Blind airline passenger intimidated by Federal Air Marshal: Is Delta Air Lines liable?

0

In this week’s travel law article, we examine the case of Gardner v. United States of America, Delta Air Lines, Case No. 1:14-cv-00125-JNP-DBP (D. Utah June 8, 2018) wherein the Court noted that “Ronald Gardner sued Delta Airlines and the United States of America based upon his interactions with an air marshal…Gardner (is) legally blind (and) hearing impaired and wears hearing aids (and) was 59 years old.

On January 20, 2011, Gardner was seated in the first-class section of a Delta flight from Washington, D.C. to Salt Lake City. Two undercover federal air marshals (FAM1 and FAM2) were also aboard the flight. FAM1 was seated directly behind Gardner (and) is 6 foot 2 inches tall, weighs 235 pounds, and is an active weightlifter. After take-off, Gardner began to slowly recline his seat. He felt a violent hit on the back of his seat…Five to ten minutes later, Gardner began to recline his seat a second time. His seat was hit from behind even more violently, causing…Gardner to jolt forward in his seat…A few minutes later, Gardner tried to recline his seat for a third time, but FAM1 again pushed the seat forward…

Gardner went to the galley (and complained and) the flight attendant noticed that Gardner was ‘literally shaking’, sweating and taking shallow breaths…The head flight attendant spoke with FAM1 (and) [g]iven FAM1’s level of agitation during the discussion and the fact that he was armed, the flight attendant became instantly concerned for the welfare of Gardner and all of the other passengers on the flight. (Gardner returned to his seat followed by FAM1 who) grabbed Gardner’s seatback and ‘jostl[ed] the heck out of it’…The head flight attendant came to Gardner’s seat, crouched down and said ‘It’s okay. He’s in a pile of shit. It’s the federal air marshal’…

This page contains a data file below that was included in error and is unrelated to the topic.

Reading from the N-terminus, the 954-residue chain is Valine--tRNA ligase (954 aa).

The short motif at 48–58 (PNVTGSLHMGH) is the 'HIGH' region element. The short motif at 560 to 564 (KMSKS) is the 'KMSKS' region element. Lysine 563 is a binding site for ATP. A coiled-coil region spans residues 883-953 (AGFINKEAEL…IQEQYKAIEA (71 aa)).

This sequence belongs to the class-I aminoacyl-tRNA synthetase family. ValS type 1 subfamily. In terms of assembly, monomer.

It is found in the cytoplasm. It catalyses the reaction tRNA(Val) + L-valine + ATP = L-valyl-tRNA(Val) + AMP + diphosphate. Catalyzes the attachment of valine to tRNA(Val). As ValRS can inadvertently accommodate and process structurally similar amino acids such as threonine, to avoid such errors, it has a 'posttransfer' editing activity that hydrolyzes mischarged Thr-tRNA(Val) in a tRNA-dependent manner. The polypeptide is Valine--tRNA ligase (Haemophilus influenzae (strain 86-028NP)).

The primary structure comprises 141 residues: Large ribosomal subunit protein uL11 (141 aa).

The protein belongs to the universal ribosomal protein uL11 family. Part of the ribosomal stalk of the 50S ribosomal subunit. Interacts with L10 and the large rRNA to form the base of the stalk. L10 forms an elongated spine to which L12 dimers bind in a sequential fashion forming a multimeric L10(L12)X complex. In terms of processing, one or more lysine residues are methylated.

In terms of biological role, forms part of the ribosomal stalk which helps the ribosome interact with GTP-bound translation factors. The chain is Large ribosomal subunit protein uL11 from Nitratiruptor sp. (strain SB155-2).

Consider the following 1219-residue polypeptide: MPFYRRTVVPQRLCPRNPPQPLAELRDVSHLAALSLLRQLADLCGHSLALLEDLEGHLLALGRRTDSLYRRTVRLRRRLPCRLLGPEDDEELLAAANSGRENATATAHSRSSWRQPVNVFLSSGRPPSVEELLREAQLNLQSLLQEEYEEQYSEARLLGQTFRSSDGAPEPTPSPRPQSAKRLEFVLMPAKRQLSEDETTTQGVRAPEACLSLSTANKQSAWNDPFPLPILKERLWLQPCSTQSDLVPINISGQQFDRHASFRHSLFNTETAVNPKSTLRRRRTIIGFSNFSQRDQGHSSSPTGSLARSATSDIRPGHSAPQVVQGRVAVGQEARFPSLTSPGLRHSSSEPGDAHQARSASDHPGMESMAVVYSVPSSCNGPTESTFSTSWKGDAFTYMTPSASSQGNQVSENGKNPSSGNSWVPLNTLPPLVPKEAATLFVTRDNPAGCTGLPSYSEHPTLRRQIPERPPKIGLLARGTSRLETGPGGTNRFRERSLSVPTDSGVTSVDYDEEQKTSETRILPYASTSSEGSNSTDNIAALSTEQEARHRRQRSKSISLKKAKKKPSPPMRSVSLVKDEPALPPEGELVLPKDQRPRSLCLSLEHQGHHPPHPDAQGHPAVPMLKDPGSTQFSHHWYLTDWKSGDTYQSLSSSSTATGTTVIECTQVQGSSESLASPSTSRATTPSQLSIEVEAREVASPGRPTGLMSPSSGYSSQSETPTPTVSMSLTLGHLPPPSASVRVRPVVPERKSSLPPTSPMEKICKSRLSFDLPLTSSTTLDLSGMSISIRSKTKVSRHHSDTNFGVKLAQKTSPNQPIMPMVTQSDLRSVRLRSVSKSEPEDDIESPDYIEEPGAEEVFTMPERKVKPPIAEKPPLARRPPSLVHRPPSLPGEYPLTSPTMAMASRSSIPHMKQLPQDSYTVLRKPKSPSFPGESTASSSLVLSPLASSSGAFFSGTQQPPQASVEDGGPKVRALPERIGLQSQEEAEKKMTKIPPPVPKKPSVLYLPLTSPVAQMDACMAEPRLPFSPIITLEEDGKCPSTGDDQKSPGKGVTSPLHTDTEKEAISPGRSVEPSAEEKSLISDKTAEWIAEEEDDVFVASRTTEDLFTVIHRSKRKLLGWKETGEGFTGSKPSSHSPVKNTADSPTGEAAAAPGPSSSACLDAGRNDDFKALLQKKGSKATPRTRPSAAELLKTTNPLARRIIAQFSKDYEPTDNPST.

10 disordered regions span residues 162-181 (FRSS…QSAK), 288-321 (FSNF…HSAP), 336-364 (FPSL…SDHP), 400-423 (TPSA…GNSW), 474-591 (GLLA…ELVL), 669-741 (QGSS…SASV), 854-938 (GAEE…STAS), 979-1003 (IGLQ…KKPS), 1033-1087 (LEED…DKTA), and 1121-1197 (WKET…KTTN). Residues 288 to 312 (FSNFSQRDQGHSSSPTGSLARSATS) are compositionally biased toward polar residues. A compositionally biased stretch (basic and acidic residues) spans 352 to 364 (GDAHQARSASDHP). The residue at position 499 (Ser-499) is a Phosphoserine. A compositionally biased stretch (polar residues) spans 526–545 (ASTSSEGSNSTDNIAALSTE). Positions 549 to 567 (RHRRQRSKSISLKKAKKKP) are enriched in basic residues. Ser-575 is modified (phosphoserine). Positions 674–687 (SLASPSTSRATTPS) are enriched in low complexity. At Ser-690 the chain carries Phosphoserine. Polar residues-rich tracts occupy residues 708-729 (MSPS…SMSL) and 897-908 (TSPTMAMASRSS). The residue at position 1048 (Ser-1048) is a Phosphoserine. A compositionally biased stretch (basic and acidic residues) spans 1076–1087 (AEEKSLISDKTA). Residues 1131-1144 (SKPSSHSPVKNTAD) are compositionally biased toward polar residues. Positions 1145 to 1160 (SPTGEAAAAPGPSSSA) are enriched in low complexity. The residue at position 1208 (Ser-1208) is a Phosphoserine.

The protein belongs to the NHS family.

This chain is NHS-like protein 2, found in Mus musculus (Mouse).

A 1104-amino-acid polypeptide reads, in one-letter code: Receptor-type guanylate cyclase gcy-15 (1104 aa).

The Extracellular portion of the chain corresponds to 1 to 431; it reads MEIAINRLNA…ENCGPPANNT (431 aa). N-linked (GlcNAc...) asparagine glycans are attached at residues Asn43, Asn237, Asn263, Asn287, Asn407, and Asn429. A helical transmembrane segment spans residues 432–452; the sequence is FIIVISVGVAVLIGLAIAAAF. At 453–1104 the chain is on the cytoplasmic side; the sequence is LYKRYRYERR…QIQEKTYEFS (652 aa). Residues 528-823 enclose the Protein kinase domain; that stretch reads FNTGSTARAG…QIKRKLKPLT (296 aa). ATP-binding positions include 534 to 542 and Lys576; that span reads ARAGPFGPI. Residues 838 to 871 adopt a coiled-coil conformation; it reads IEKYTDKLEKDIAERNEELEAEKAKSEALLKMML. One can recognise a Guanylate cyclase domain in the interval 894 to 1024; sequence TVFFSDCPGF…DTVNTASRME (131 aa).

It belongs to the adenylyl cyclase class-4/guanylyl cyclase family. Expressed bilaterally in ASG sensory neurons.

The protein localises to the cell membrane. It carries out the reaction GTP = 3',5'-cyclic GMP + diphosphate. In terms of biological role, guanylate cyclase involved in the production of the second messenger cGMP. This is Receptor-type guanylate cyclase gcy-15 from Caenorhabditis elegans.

After landing, Gardner got up but was blocked by FAM1 and said, “Excuse me, I’ve got to get my suitcase’. FAM1 did not move or say anything in response. Gardner repeated his request to get by FAM1 multiple times, for about three minutes FAM1 remained motionless and silent…When they entered the airport, Gardner told the Delta airport employee that he wanted to hide to avoid any encounter with (FAM1)”. Summary judgment granted to Delta and partial summary judgment granted to U.S.”.

In the Gardner case, the Court noted that “Gardner sued both Delta and the United States based upon this incident (alleging) that his encounter with FAM1 caused him to suffer from pos-traumatic stress disorder; anxiety; depression; periodic, anxiety-related loss of the little remaining vision he has; panic attacks; fear of public places; insomnia; and recurring nightmares.

Gardner voluntarily dismissed two of the causes of action he originally asserted, leaving claims against Delta for (1) negligence, (2) negligent infliction of emotional distress, (3) breach of duty of a common carrier towards a disabled passenger, (4) breach of duty towards a business visitor and (5) a cause of action that Garner labels as a respondeat superior claim…Gardner also asserted claims against the United States for (1) negligence, (2) intentional infliction of emotional distress, (3) negligent infliction of emotional distress, (4) false imprisonment, (5) assault and (6) a cause of action that Gardner labels as a respondeat superior claim”.

Delta Claims Preempted